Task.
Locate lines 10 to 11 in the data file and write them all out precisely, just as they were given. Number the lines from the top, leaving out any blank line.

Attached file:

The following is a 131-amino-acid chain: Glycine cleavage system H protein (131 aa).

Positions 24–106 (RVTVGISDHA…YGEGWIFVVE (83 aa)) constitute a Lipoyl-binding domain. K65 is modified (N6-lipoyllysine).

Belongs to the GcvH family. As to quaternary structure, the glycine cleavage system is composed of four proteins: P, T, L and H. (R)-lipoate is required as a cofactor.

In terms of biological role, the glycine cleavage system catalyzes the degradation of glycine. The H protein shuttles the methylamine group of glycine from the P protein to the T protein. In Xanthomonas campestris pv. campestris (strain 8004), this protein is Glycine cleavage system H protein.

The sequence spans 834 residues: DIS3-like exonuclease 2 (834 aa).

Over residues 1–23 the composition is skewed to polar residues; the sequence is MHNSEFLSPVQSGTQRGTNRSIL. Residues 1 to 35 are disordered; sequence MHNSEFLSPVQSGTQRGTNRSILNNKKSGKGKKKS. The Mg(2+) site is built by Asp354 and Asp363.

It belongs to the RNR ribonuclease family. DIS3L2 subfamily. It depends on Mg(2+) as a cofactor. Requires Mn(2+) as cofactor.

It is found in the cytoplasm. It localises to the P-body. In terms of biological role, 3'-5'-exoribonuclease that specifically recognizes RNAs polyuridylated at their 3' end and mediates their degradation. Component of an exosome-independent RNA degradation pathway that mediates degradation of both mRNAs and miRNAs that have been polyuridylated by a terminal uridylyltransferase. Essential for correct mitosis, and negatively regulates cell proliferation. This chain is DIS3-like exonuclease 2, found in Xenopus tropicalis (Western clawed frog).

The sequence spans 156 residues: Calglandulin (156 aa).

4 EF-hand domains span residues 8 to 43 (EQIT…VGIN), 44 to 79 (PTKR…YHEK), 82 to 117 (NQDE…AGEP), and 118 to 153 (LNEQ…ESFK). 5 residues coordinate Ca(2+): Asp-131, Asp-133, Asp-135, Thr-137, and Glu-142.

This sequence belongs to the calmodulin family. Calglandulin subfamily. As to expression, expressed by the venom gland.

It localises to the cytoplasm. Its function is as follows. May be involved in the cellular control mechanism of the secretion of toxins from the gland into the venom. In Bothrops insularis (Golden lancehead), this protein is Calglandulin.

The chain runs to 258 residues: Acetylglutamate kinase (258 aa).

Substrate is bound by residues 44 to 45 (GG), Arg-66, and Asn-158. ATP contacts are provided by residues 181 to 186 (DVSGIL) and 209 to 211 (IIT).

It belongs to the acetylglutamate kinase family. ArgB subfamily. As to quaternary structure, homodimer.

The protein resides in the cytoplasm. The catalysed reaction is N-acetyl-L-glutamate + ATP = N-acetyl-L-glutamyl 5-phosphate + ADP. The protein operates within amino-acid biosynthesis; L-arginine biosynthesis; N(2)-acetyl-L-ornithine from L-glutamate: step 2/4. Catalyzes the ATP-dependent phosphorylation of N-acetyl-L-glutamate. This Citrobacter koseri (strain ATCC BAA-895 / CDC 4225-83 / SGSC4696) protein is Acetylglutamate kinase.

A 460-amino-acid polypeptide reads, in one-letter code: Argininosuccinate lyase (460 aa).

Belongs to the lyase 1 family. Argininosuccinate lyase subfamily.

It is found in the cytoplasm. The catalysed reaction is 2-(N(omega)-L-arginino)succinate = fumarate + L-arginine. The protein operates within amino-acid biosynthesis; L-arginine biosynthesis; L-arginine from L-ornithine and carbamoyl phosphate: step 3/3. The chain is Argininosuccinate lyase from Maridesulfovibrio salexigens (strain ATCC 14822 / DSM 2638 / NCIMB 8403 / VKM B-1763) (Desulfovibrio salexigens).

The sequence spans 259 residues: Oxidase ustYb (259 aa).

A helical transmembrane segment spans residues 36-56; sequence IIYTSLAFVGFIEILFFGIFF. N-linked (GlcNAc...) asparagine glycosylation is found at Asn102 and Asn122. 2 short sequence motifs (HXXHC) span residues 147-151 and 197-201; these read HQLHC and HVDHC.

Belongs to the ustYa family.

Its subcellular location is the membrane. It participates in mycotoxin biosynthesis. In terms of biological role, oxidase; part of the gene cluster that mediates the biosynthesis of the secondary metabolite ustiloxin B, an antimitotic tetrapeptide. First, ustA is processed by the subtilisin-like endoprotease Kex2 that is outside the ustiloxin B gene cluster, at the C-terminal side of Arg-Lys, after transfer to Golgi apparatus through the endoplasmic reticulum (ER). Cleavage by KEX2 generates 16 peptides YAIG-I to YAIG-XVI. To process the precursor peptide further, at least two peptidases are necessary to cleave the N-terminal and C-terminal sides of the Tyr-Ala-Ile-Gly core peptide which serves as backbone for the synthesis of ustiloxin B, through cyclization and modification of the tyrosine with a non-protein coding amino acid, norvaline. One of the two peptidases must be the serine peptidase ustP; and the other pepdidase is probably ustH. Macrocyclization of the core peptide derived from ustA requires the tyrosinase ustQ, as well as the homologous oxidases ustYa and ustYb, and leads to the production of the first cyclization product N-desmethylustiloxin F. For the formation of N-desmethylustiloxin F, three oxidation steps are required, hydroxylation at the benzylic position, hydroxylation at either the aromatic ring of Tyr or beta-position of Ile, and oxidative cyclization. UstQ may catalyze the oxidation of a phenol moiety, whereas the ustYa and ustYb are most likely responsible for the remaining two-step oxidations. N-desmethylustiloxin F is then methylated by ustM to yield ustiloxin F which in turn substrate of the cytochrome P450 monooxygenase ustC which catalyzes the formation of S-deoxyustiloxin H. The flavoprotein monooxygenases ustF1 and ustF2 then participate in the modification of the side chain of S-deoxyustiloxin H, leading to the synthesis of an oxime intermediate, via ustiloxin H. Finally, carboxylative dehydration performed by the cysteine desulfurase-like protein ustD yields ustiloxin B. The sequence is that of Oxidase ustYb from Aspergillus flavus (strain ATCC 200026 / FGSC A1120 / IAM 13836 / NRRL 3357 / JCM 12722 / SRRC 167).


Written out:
4 EF-hand domains span residues 8 to 43 (EQIT…VGIN), 44 to 79 (PTKR…YHEK), 82 to 117 (NQDE…AGEP), and 118 to 153 (LNEQ…ESFK). 5 residues coordinate Ca(2+): Asp-131, Asp-133, Asp-135, Thr-137, and Glu-142.

This sequence belongs to the calmodulin family. Calglandulin subfamily. As to expression, expressed by the venom gland.